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OZZI container 1

Students use reusable takeout containers in dining halls

Andrew Hudson   ||   Sep 10, 2014  ||   

A new initiative at Marquette University is giving every freshman and sophomore student living in a university residence hall a reusable takeout container to be used at the university’s dining halls.

The container is called an OZZI and is a 9-by-9 inch plastic container that’s both microwaveable and BPA-free. Provided the initiative goes as planned, the OZZI will replace the estimated tens of thousands of disposable takeout containers that have long filled garbage cans in the campus’ dining halls.

As reported by the Milwaukee Journal Sentinel, black metal boxes located at the dining halls will collect and store the used OZZI containers 24 hours a day, seven days a week, holding them until they are collected to be washed, sanitized and air dried before their next use. When a student deposits a dirty OZZI in the machine, it spits out a token that students can take then to a dining hall for a replacement OZZI when they order takeout.

Each collection machine holds roughly 250 dirty containers. The machine stacks and stores the containers, and automatically sends a text message to the food service manager on duty when it’s 75% full, alerting the employee that the containers should be removed from the machine and washed.

As an added touch, the machines will tally the collection statistics at the end of each month and calculate – based on bar code scans of containers – how many trees were saved.

To jump-start the project, Sodexo Dining Services provided about 4,000 free OZZI containers to students in residence halls when at move in, along with free reusable coffee mugs. Each OZZI can be used anywhere from 300 to 350 times, according to Kevin Gilligan, general manager of Sodexo Dining Services at Marquette.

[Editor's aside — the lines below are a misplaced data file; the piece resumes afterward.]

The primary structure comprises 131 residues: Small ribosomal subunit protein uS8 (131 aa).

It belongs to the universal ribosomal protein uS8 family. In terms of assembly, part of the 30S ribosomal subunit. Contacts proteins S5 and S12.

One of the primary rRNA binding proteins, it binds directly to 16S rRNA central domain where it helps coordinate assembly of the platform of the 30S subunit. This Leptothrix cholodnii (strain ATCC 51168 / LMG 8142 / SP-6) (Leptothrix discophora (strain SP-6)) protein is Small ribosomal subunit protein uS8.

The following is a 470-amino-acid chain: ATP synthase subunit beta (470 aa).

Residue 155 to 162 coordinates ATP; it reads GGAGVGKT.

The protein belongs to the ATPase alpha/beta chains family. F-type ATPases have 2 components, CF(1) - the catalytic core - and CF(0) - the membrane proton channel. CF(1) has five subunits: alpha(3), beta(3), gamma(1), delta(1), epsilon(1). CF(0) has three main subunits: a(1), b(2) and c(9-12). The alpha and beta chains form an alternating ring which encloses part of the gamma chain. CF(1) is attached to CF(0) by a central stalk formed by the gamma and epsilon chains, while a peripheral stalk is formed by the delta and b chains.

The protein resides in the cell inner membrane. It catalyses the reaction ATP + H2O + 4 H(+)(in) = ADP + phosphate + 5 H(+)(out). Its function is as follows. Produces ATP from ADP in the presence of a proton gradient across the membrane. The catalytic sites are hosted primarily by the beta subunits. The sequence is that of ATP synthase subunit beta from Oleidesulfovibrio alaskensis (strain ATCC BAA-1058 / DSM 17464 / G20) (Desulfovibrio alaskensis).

To put that into perspective, the Marquette Place food court at Alumni Memorial Union – the largest dining venue at Marquette – estimates that roughly 75,000 takeout containers were being thrown out each semester prior to adopting OZZI.

A number of students were also eating out of disposable takeout containers, rather than china, Gilligan says. Student would then routinely toss the disposable containers in the trash and not in a recycling bin.

The Marquette University Student Government spent a total of $45,000 on the initative, which includes two OZZI collection machines, containers, tokens and a year’s worth of maintenance. In the time since, a third collection machine has been installed at another of Marquette’s dining halls.

To date, more than 80 universities nationwide have adopted the OZZI containers. Marquette’s Gilligan explains that he and several Sodexo partners first saw the OZZI at Pepperdine University, where the results were very positive.

The solution is off to a promising start at Marquette, but there are still a few growing pains.

Marquette’s Student Government president hopes that starting next year, students will get credit for a new OZZI directly added to their student ID accounts, rather than having to carry around tokens.

The location of the collection containers is another area of concern, as students eat takeout food in their rooms. They then have to take the dirty container back to a machine in a dining hall to get a token.

While a damaged OZZI is replaced for free, if a student chooses to toss the container in the trash, they have to pay $5 for a replacement in the dining hall.

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